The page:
The op-ed "We Met with the CFPB and Were Pleasantly Surprised" by Robert L. Johnson and Ken Rees misstated the facts about the FDIC’s small-dollar loan demonstration project and drew inaccurate conclusions.
The pilot project explored how such loans can be made safe and affordable for consumers, and also feasible for banks. It provided an opportunity for all stakeholders to learn from a variety of banks' real-world experiences.
Banks in the pilot project that had existing small-dollar programs were the most likely to report that their overall relationships with small-dollar loan customers are profitable. These banks indicated that their small-dollar loan origination and servicing costs are similar to those of traditional loans. However, given the small size of these loans, the interest income and fees generated were not always sufficient to achieve short-term profitability. Nevertheless, some banks with long-standing programs were able to generate longer-term profitability through volume and by using the small-dollar loans to cross-sell additional products.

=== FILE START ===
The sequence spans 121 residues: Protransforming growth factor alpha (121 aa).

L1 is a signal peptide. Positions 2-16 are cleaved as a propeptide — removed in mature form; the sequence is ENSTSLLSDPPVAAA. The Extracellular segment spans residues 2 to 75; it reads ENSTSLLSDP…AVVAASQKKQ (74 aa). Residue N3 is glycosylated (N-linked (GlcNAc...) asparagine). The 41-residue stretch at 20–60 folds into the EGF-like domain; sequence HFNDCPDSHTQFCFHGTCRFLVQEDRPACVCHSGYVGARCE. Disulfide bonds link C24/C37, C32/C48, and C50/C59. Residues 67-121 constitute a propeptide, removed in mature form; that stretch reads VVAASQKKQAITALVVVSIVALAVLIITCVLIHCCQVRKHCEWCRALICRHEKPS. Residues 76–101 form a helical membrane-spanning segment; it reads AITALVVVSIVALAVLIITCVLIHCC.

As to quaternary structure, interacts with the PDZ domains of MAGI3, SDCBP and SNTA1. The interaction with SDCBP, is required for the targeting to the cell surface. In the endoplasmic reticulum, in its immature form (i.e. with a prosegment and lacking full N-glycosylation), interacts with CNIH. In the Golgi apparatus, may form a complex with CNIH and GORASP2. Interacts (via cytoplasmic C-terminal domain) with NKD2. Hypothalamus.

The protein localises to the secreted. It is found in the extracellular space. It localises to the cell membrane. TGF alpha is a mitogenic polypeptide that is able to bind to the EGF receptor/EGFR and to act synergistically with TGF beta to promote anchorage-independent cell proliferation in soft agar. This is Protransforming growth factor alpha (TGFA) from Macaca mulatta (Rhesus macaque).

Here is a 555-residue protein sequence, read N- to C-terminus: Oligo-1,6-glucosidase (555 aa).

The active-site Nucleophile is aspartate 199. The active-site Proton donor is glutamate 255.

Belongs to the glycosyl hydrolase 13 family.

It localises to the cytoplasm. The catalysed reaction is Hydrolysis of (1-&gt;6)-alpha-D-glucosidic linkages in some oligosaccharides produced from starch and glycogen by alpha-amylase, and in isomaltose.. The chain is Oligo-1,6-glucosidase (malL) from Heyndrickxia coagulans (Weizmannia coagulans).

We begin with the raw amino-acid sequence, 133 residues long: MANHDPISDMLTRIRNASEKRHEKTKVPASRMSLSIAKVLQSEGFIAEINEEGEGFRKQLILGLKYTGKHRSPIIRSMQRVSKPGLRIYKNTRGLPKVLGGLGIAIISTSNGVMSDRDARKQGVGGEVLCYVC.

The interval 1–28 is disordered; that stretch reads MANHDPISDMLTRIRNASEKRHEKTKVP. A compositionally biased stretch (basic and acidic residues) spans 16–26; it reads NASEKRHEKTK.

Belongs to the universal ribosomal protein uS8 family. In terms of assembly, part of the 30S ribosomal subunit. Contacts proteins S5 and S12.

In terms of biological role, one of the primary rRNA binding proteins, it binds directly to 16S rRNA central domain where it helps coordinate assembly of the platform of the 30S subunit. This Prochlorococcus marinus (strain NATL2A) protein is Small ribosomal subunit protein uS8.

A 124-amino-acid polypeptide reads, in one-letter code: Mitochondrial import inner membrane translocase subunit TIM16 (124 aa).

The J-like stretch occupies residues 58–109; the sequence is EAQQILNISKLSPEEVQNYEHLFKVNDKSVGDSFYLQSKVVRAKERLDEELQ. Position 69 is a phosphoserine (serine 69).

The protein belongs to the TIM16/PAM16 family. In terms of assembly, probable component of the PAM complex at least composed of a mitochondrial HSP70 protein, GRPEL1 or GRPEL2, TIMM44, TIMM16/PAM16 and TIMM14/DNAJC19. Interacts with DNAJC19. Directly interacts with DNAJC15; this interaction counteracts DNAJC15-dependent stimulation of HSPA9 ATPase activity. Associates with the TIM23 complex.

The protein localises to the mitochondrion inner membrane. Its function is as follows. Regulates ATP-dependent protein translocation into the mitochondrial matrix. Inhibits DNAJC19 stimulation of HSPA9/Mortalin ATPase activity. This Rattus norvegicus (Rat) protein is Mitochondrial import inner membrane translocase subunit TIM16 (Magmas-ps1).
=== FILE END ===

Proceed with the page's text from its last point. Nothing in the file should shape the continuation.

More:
Some banks did achieve short-term profitability. These banks were primarily in Census tracts with high concentrations of consumers who have a need for small-dollar loan products, and the banks were able to generate higher transaction volumes.
It is, of course, imperative that small-dollar loans be underwritten in a safe-and-sound manner, taking into account the borrower’s ability to repay the loan without leading to additional debt. In the end, underwriting that was streamlined but solid led to default rates that were in line with industry averages on similar types of loans, such as unsecured personal loans and credit card loans.
Importantly, at the end of the pilot, almost all of the participating bankers indicated that small-dollar lending was a useful business strategy and that they were continuing their programs.
The FDIC continues to believe that the small-dollar loan model is replicable and that these loans can be cost-effective and responsive to the needs of both consumers and bankers.
Mark Pearce is the director of the FDIC’s division of depositor and consumer protection.